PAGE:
Intracratonic basins and ore deposits

CIM Bulletin, Vol. 72, No. 812, 1979
C.J. SULLIVAN, C. John Sullivan Limited, Toronto, Ontario
Abstract Is there a relationship among the Sudbury nickel ores, the Cobalt deposits, and the Huronian, Athabascan and North Australian uranium provinces?All are within intracratonic basins, with ore near basal unconformities. There are similarities in the geochemical "fingerprints" pointing to basic igneous rock affiliations. Some show a time relationship to basic igneous activity and to great rift systems. Many basic dykes show radioactivity at their edges. A spatial relationship between the uranium-cobalt-nickel ore at Midwest Lake, Athabasca, and basic igneous rock is reported.These remarks are not meant to imply, necessarily, a direct genetic connection between the basic dykes, etc., and the ore. In some cases, the relationship may be similar to that noted between basic and ultrabasic intrusives and volcanic massive sulphide ore deposits. Crustal thinning in these areas, associated with graben, appears to have favoured volcanic activity, as well as basic intrusives.Probably, the potential of the Huronian should be rethought. Athabascan-type ore may be present. New data on mineralization in Turner Township, Ontario, suggest this. The mineral possibilities of other basins should be reconsidered. It is to be remembered that the Athabascan and Kombolgie basins were neglected for many years.Intracratonic sedimentary-igneous basins contain many of the greatest mineral fields of the world.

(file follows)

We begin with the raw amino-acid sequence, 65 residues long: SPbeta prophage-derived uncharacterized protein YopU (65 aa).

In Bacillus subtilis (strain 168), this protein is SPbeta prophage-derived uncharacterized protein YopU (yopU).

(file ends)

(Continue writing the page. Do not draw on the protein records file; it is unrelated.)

Keywords: Geology, Mining history, Intracratonic basins, Ore deposits, Uranium deposits, Athabasca Basin, Alligator River deposits, Sudbury Basin, Cobalt, Blind River, Exploration, Kom-bolgie Basin, Huronian Basin, Aggressive deposit, Jabiluka deposit.
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